The high cost of Obama regulations

Alexis Simendinger:

Do federal regulations save lives, protect the environment and establish uniform rules nationwide? Or do they burden commerce, hike costs for consumers and choke off hiring?

A decades-long and highly partisan debate raged anew between the Obama administration and congressional Republicans Tuesday when the president advised John Boehner, in response to an inquiry from the House speaker, that the government is considering seven new regulations that could collectively cost the economy from tens of billions of dollars to more than $100 billion per year.

In fact, a tally of regulatory cost ranges identified by Obama has a high-end total of $105 billion for four rules administered by the Environmental Protection Agency, and another $5 billion for regulations that would be administered by the Department of Transportation. The most expensive regulation on Obama’s list, dealing with health hazards from smog, is estimated to cost the economy between $19 billion and $90 billion.

Boehner responded immediately Tuesday, telling the president by letter that Republicans, listening to the business community and eager to fight regulatory burdens, now want Obama to provide cost estimates for 212 other economically significant regulatory actions in the federal pipeline.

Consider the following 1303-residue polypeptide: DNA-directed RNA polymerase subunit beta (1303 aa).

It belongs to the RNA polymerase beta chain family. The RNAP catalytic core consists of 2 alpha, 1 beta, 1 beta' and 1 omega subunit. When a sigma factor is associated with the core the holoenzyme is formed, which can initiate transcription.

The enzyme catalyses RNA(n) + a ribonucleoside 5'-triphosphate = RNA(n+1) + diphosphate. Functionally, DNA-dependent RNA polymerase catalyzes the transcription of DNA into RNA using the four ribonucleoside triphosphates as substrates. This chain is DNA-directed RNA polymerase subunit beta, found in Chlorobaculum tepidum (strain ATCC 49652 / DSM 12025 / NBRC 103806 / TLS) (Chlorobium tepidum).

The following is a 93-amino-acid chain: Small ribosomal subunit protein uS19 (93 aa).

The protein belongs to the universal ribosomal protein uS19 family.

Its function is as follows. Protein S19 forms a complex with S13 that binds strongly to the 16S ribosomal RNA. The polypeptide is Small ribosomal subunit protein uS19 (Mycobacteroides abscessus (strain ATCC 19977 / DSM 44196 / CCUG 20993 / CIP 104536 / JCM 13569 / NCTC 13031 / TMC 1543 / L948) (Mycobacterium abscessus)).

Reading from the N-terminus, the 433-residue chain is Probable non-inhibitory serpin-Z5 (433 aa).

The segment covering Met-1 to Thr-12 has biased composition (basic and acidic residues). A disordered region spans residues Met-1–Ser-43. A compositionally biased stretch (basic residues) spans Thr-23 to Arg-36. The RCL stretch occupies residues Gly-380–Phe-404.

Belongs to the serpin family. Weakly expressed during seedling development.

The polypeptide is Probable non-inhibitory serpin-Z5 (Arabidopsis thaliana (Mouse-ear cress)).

The skirmish over regulations bubbled to the surface as Obama prepared to unveil what the White House says will be a collection of job-creation proposals next week. House Republicans are championing their own plan in advance of the president’s speech. That plan, barely 10 pages long (including graphics), asserts that “total regulatory costs amount to $1.75 trillion annually -- enough money for businesses to provide 17.5 million private sector jobs with an average salary of $100,000.”

This attack on regulation will undercut Obama's jobs message next week. The Republican proposal would save money and jobs instead of costing money as the President's plan is sure to do. It also sets up a potential bargain that Obama may have a difficult time ignoring.

Susan Ferrechio has more on the fight over regulations.


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